“I went to the Bible College of Bethlehem,” he says, “where I specialised in the scriptures. And became a qualified tour guide. And showed Christians around the Holy Land.” His sentences follow an immutable rhythm and he drags out the final word of each sentence. “I will take you to Jacob’s Well,” he says. “And I will tell you the story of it.”
I knew the story, instead asking if he’s originally from Nablus. “No,” he says. “My family is from Haifa. We are refugees. We live in Balata refugee camp. We have lived there since it was made only of tents.” And then the pre-rehearsed sing-song rhythm falls away. “Shall I take you to see it?”Balata is, of course, no longer a camp. It is a city on the outskirts of a city, climbing upwards because it cannot spread outwards, teeming with children and decorated with propaganda. My presence here appears to be a novelty, children running up to me and showing off their English, old men nodding with toothless smiles. I am able to conduct a partial conversation with the pharmacist, who cannot speak English, but is fluent, somehow, in Italian.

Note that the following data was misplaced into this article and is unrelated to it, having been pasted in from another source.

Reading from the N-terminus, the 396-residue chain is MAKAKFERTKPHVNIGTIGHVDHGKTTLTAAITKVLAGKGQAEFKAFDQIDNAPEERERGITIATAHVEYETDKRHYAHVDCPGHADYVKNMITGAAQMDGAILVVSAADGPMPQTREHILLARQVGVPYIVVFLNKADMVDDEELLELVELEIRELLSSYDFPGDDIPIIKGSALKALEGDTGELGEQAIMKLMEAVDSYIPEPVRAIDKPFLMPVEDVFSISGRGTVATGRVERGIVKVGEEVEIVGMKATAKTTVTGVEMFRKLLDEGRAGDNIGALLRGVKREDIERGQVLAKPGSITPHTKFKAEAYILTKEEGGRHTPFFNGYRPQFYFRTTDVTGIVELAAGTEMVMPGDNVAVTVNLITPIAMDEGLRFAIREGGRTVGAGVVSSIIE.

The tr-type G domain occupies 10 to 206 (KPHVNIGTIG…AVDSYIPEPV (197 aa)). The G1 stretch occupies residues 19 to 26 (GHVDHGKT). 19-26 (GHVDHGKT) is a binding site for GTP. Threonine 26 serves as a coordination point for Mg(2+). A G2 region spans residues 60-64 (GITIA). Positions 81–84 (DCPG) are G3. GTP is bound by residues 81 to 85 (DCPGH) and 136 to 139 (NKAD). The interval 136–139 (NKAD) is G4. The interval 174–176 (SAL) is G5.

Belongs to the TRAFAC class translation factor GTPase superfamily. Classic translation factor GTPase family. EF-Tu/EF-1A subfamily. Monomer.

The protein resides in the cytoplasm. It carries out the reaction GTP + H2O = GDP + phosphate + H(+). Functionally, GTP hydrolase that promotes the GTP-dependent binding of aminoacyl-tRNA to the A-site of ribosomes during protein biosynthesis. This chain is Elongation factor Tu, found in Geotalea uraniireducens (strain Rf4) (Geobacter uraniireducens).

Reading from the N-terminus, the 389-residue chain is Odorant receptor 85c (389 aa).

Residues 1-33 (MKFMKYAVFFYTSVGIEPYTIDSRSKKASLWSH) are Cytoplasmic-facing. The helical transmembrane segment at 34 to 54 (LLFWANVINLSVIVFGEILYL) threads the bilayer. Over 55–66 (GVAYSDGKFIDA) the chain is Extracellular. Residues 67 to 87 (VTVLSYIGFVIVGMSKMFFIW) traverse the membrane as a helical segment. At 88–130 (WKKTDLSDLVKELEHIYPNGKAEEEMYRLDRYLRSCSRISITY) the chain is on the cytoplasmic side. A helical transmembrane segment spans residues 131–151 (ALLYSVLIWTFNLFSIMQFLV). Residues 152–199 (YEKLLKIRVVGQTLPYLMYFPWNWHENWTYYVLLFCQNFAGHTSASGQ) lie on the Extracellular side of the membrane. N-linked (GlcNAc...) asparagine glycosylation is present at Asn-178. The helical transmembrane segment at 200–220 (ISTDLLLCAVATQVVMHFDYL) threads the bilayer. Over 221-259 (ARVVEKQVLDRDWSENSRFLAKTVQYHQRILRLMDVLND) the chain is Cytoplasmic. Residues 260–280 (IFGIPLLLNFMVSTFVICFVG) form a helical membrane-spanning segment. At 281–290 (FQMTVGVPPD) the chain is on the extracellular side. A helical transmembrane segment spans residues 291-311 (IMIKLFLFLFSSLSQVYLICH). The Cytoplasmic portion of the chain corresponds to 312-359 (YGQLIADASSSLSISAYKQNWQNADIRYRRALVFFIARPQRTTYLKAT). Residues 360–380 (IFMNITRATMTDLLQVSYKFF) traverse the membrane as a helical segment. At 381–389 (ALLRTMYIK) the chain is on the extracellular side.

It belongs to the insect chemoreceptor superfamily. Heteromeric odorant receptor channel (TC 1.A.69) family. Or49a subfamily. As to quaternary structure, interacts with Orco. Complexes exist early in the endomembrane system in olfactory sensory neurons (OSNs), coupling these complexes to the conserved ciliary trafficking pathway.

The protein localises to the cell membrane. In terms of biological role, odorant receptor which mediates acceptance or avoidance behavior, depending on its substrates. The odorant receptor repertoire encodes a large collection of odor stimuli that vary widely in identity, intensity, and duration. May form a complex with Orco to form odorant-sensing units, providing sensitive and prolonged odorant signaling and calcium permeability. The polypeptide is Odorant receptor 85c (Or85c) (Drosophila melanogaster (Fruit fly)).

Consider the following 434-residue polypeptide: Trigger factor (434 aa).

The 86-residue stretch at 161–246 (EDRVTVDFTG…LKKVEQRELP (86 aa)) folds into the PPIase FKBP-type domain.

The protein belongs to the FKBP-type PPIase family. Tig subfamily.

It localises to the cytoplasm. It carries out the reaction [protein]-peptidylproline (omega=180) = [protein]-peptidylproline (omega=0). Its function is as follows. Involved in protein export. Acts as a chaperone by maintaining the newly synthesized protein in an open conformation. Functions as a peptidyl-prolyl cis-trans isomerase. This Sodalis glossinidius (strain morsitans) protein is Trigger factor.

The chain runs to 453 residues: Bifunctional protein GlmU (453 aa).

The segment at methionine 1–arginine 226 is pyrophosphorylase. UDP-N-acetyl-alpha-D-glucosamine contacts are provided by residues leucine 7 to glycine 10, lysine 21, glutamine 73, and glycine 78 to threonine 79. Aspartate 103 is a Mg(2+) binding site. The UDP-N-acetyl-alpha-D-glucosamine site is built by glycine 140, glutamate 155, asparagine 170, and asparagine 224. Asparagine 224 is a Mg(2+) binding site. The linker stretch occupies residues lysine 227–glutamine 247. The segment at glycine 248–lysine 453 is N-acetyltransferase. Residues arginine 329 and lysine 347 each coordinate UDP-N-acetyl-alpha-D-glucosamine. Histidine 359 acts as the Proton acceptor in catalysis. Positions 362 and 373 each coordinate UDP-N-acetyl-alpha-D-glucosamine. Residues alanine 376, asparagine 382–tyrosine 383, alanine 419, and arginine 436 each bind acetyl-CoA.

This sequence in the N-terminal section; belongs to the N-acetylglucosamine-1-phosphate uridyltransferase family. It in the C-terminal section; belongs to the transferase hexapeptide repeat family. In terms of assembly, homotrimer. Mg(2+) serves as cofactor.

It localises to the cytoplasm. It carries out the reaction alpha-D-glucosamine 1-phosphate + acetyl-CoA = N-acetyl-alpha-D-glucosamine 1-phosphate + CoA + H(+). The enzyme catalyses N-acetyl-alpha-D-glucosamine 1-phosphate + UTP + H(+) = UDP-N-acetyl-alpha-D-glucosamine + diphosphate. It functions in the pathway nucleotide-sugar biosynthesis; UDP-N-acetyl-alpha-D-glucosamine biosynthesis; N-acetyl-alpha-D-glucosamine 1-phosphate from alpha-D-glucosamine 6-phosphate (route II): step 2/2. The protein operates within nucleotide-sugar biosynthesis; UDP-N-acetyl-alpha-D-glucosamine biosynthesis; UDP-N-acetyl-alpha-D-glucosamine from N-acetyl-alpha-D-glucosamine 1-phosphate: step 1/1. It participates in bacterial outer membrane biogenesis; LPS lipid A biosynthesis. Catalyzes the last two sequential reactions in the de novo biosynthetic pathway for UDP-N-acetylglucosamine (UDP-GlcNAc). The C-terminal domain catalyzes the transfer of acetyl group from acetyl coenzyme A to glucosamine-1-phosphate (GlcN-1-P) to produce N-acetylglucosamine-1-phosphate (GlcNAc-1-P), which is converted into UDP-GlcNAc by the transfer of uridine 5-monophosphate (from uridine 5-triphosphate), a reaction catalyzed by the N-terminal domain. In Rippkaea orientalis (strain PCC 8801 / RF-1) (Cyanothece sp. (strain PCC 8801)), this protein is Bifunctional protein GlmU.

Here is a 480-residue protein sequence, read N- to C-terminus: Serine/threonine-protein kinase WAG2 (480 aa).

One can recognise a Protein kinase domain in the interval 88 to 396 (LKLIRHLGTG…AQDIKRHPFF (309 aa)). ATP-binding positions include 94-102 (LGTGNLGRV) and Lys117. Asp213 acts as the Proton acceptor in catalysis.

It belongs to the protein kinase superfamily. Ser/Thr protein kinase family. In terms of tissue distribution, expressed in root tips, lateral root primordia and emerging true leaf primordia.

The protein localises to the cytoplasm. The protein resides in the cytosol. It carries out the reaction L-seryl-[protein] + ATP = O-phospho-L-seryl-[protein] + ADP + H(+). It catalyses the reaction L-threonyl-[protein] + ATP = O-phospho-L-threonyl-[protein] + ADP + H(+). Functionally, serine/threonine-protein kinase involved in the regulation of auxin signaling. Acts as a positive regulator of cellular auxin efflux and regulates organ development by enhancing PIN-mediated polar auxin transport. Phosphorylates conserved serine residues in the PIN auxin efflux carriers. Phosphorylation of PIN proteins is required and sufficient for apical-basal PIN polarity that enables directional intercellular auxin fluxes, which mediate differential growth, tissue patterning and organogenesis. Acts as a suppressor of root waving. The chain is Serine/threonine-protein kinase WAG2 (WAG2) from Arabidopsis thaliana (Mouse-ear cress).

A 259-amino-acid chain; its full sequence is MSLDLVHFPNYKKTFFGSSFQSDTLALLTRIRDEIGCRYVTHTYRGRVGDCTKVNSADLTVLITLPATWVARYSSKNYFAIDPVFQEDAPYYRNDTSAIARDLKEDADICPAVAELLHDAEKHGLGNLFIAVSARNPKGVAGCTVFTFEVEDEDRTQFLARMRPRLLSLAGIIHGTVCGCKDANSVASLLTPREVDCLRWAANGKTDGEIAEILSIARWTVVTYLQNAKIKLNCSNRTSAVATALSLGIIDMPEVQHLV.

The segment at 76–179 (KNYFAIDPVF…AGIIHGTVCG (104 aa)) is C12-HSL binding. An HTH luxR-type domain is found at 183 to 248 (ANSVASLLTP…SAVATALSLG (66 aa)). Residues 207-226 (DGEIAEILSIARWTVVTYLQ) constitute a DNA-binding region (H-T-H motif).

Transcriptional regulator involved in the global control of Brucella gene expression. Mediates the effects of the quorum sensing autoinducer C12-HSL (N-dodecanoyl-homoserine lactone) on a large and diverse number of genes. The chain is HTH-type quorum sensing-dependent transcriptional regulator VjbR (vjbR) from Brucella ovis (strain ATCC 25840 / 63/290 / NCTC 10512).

Hassanein leads me through the warren-like backstreets, pointing out families’ memorials to their “martyrs” — freedom fighters, terrorists, perhaps both, occasionally neither — and telling me the history of the camp.
“We were the first camp in the West Bank to rise up in the first intifad. After Jabalia [a refugee camp on the Gaza Strip and one of the most densely populated places on the planet] we were the first to revolt. “This,” he gestures down Balata’s Street of Martyrs, “is the result.”
Posters of young, good-looking men, draped in the colours of the Palestinian flag and packing serious heat, plaster the walls and hang from the balconies. Their poses call to mind African-American rappers, but where 50 Cent sports his diamond-studded crucifixes, these boys’ bling is the Dome of the Rock, superimposed behind them. At the end of the street, a little gate opens onto a cemetery, where those killed during the two intifadas are buried. In a rare vacant lot in this densely populated camp, whose 30,000 residents occupy only 0.25 square kilometres, children play in the rubble where a building once stood. They open the front door and find they’re still outside, and weave in and out of the now-disconnected water pipes that jut awkwardly from the ground.